• jkabtech 4:17 am on August 31, 2017 Permalink | Reply
    Tags: , building, Weeks   

    Building a DEF CON Badge in Two Weeks 

    DEF CON is starting right now, and this is the year of #badgelife. For the last few years, independent hardware wizards have been creating and selling their own unofficial badges at DEF CON, but this year it’s off the charts. We’ve already taken a look at Bender Badges, BSD Puffer Fish, and the worst idea for a conference badge ever, and this is only scratching the surface.

    This is also a banner year for the Hackaday / Tindie / Supplyframe family at DEF CON. We’re on the lookout for hardware. We’re sponsoring the IoT village,

    View the Original article

     
  • jkabtech 12:17 pm on August 17, 2017 Permalink | Reply
    Tags: building, , , ,   

    NextDC looks to take back data centre building ownership 

    Launches takeover for real estate trust.

    NextDC has launched a bid to buy back the property group it set up in late 2012 to own the land and buildings used for its first three data centres.

    The company has been trying to fend off an investment firm’s efforts to take over Asia Pacific Data Centre Group, whose sole assets are buildings housing NextDC’s Sydney1, Melbourne1 and Perth1 data centres.

    NextDC created APDC in December 2012 and listed the $207 million property trust early in 2013. The data centre operator then took long-term leases on the buildings, ensuring APDC could promise investors an “attractive yield” from a “single landlord and tenant arrangement”.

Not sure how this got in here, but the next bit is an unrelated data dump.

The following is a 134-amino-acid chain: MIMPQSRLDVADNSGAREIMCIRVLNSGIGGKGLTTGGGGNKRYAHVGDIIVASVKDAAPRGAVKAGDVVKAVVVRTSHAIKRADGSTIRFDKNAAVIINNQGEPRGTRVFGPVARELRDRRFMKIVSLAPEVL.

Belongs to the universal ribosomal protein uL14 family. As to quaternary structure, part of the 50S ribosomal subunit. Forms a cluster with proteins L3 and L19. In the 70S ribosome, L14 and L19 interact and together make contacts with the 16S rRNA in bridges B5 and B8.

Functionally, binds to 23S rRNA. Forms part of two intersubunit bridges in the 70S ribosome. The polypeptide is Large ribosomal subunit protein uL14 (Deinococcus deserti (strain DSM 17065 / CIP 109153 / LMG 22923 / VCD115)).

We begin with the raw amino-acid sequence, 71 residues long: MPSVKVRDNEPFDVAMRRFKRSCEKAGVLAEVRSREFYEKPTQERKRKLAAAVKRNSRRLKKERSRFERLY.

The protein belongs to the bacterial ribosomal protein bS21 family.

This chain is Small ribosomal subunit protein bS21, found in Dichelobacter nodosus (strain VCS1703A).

APDC was essentially an exercise in capital recycling for NextDC, a way of raising money that could be re-invested in data centre fitout and expansion. NextDC sold down its majority stake in APDC later in 2013.

    In May this year, 360 Capital Group took a 19.8 percent stake in APDC at a cost of $35.8 million, making it the largest single security holder. It has since made a conditional offer to buy out the rest of the company.

    NextDC countered last week by re-taking a 14.1 percent stake back in APDC for $29 million, and has now launched its own conditional offer to take over the data centre trust.

    The company said it would offer $1.85 per security, funded entirely from its cash reserves.

    “In 2015, we advised the market of our change in strategy to own more of our data centre properties over the longer term when we announced that NextDC would proceed to develop and own the new data centres for Brisbane (B2) and Melbourne (M2),” NextDC CEO Craig Scroggie said in a market filing.

    Scroggie said that taking over APDC – and therefore the ownership of its earlier data centres – represented a “low risk acquisition” for the company.

    The battle over APDC has become increasingly hostile as NextDC and 360 Capital Group traded accusations.

    Financial analysts reacted positively to news that NextDC would launch a bid for APDC.

    View the Original article